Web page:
Aging has long been a bane of human existence and people seem to have tried everything to delay or stop it. Researchers at Concordia University and Idunn Technologies (a company with a focus on the use of natural remedies applied to health and aging) have published new work in Oncotarget that assesses the ability of six known plant extracts to slow the aging process.
Yeast was utilized as a model organism, one that has been extensively used for several reasons, such as: yeast is cheap and easy to grow, it has a small genome that has many similarities to human genes, it has a short and simple life cycle, and they can proliferate in both the haploid and diploid states. Importantly, yeast also ages in a way that is like that of humans. In both organisms, cascades of chemical reactions or signaling pathways control the process.
The researchers determined that the plant extracts they studied were able to slow the aging process. Importantly, the extracts have been approved for human consumption, with five being recommended by Health Canada as having proven benefits that are clinically relevant.
There were several notable features highlighted by the researchers. The extracts mimic anti-aging effects seen in caloric restriction diets. By causing a mild stress response, they can delay aging. Compared to chemical compounds known to prolong yeast’s lifespan, they are more effective. The extracts can increase longevity and defer the onset of diseases related to old age in other organisms besides yeast. And lastly, the same signaling pathways that have been implicated in diseases of old age are the ones utilized by the plant extracts to slow aging, except for one previously unidentified pathway. The researchers monitored these pathways in their research to assess the efficacy of the extracts.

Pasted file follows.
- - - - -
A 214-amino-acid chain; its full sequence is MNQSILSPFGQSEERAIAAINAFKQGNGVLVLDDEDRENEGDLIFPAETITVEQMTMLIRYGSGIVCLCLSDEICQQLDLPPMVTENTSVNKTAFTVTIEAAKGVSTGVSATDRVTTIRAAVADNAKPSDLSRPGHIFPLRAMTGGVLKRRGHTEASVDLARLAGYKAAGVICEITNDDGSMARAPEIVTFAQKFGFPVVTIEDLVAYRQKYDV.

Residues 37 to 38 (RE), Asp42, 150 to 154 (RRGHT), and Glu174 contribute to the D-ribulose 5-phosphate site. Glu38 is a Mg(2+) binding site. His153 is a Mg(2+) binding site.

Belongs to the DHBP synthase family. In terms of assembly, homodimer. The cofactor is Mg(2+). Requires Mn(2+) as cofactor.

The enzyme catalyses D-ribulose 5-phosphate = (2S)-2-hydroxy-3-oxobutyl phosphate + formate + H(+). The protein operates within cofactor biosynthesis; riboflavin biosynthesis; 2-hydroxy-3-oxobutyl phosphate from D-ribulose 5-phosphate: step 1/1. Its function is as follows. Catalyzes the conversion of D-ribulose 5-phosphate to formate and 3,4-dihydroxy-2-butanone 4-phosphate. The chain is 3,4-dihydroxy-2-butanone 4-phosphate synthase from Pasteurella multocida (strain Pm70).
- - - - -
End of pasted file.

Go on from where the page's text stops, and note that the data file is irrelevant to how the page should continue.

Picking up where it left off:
“It’s known that some of these signaling pathways delay aging if activated in response to certain nutrients or hormones,” explained Vladimir Titorenko, Professor and Research Chair in Genomics, Cell Biology and Aging, Biology at Concordia and senior author of the study. “These pathways are called ‘anti-aging’ or ‘pro-longevity’ pathways. Other signaling pathways speed up aging if activated in response to certain other nutrients or hormones. These pathways are called ’pro-aging’ or ‘pro-death’ pathways.”
“This study is an important step forward for science because these signaling pathways could eventually delay the onset and progression of chronic diseases associated with human aging,” commented Éric Simard, the CEO of Idunn Technologies and a co-author of the work.
“These diseases include arthritis, diabetes, heart disease, kidney disease, liver dysfunction, stroke, neurodegenerative diseases like Parkinson's, Alzheimer's and Huntington's diseases, and many forms of cancer.”
Of the various extracts tested, Cimicifuga racemosa, Valeriana officinalis L., Passiflora incarnata L., Ginkgo biloba, Apium graveolens L. and Salix alba, the Salix ailba, commonly known as white willow bark, had the most potent anti-aging effects and appears to be more effective than any other known pharmacological aging treatment.
For more on yeast as a model for aging, check out the talk above by Biochemist Adam Hughes.
Sources: Mechanisms of Ageing and Development
, Idunn Technologies